Although we have a good *general* sense of what you are doing with our product, unless we’ve spent a lot of time with you, and I’m talking about face-time, not phone conversations, we’re rather hazy on the details of what you’re doing with our product. So if we visit or call you to discuss your use of our product, don’t be surprised if we ask what seem like some very basic questions about product use.
Be patient and help us understand. The more we understand exactly what you are (and aren’t) doing with our product, AND the reasons why, the better we can advocate for your needs when we get back to the office and into product planning sessions.
3. Definitely help us understand your environment and processes
This is huge. Although we may have some idea of what you are doing with our product, we know very little about the processes within your company and the environment you work in. And when I say “environment”, it’s not simply the technical IT environment, but the business environment that is the context for your use of our product.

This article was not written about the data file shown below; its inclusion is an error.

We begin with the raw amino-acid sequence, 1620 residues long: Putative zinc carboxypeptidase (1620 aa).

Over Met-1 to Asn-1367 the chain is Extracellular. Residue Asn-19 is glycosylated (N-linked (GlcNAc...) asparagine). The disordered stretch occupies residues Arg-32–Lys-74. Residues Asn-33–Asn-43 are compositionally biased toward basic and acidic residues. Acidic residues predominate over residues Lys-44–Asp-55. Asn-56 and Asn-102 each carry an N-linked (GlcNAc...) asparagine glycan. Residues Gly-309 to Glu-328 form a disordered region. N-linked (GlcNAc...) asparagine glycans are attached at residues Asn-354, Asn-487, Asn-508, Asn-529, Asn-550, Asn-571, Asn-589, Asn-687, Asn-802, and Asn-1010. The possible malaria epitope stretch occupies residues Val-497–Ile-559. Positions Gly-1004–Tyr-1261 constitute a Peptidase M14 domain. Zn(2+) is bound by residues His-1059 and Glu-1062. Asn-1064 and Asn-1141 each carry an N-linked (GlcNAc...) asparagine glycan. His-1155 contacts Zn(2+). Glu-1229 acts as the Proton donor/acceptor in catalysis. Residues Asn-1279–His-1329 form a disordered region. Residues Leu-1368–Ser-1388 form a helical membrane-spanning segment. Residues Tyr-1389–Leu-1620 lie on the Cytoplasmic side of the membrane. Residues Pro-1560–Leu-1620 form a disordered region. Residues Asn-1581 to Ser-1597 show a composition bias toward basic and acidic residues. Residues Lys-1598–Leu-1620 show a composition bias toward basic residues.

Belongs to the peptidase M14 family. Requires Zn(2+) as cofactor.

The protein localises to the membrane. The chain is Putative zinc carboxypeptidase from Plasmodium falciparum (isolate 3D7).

Now don’t get me wrong, we’re not completely ignorant, but every company is different. There are different roles, different processes, different objectives, different constraints, different organizational structures etc. The more you can do to enlighten us in these areas, the better picture we can build of your world and the value our product can deliver therein.
For example: We don’t necessarily know what regulatory impact various laws have on you or what new laws are coming in the near future that will impact you, and how you plan to address them. What can (or must) we do to help you implement your plan?
4. Tell us about your (big) problems, not just the new features you want
OK, this may sound a bit counter to what you hear from us — we always seem to be talking about new releases and roadmaps and feature enhancements — but first and foremost we care about problems. Your problems.